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Should deployment be a factor when determining custody rights?

| Mar 4, 2011 | Military Divorce

Should child custody laws be different for individuals who serve in the military? Going through a military divorce carries the same emotional stress as the average divorce. But complications can arise if the couple has children together and is determining what custody plan works best for the situation.

These problems surface when one parent is deployed and goes overseas for a lengthy amount of time. In some situations, that parent can be penalized for their absence if a dispute about child custody arises. But recently a debate has been sparked over proposed legislation that would afford more protection to military divorcees who have children.

Often, family court proceedings are not made public so the actual number of cases where deployment was a factor is unknown. But supporters of the legislation believe that troops should not be losing custody of their children simply because they are serving in the military. Currently, in regards to military troops’ custody rights:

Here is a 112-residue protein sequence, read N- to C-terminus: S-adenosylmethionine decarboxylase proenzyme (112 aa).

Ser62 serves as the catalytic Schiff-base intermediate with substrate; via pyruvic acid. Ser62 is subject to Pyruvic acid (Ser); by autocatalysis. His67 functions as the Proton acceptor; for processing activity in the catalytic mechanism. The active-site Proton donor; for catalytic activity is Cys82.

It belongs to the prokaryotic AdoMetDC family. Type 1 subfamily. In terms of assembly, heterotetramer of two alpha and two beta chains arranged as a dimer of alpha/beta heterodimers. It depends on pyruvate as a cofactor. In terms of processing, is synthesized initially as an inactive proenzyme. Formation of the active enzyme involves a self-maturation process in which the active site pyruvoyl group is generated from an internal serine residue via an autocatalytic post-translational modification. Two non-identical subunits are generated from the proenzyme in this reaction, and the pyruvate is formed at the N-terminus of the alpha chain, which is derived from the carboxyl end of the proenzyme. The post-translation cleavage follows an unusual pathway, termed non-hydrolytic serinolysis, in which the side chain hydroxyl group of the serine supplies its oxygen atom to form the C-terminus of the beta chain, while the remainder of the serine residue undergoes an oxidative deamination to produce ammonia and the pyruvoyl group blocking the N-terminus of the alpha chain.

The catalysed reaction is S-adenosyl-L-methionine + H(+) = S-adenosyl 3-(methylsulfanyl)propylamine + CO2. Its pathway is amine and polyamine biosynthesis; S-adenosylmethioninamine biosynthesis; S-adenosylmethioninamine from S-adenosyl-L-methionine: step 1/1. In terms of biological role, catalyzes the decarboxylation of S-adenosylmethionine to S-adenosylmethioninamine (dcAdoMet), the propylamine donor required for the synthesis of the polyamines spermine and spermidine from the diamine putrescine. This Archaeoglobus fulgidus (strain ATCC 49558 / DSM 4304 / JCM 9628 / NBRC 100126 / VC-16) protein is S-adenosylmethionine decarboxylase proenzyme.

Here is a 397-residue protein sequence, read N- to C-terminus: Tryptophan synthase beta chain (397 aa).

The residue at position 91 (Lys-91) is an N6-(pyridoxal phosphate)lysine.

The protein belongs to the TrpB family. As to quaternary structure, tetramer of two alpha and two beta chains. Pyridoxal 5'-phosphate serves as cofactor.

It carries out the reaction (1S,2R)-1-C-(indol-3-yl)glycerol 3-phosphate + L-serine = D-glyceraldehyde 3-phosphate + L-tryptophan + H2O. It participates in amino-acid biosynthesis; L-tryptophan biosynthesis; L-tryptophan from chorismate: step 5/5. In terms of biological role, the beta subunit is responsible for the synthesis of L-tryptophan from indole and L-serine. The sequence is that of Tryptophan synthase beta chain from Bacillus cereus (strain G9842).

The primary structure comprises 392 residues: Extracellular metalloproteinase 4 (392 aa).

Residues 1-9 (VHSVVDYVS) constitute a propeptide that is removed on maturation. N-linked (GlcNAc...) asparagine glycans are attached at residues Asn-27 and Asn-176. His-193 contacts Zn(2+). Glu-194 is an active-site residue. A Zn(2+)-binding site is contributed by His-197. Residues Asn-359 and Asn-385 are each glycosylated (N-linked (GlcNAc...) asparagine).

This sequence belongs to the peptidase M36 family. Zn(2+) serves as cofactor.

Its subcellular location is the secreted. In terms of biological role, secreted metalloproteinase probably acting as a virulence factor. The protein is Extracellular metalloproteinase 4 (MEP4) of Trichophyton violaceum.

• 13 states have few state laws that help to protect rights
  • 21 states have state laws that to some degree help protect rights
  • 16 states have state laws that meet the Department of Defense’s standards for protecting rights

This new legislation, if passed, affords protection under federal law. It would bridge the gap between the state laws and the lifestyle that service members live – deployment and long absences. In addition, it can make things simpler when a service member moves out of the country yet still desires custody or visitation rights following a divorce.

Again, navigating the waters of divorce when one spouse is an active member of the military can be a challenge. There are many factors in a military divorce that are non-existent in other divorce settings. Should federal laws exist to make military divorce a smoother process for service members?

Source: Stars and Stripes online, “Pentagon to support bill to protect troops’ child custody rights,” Charlie Reed, 17 February 2011


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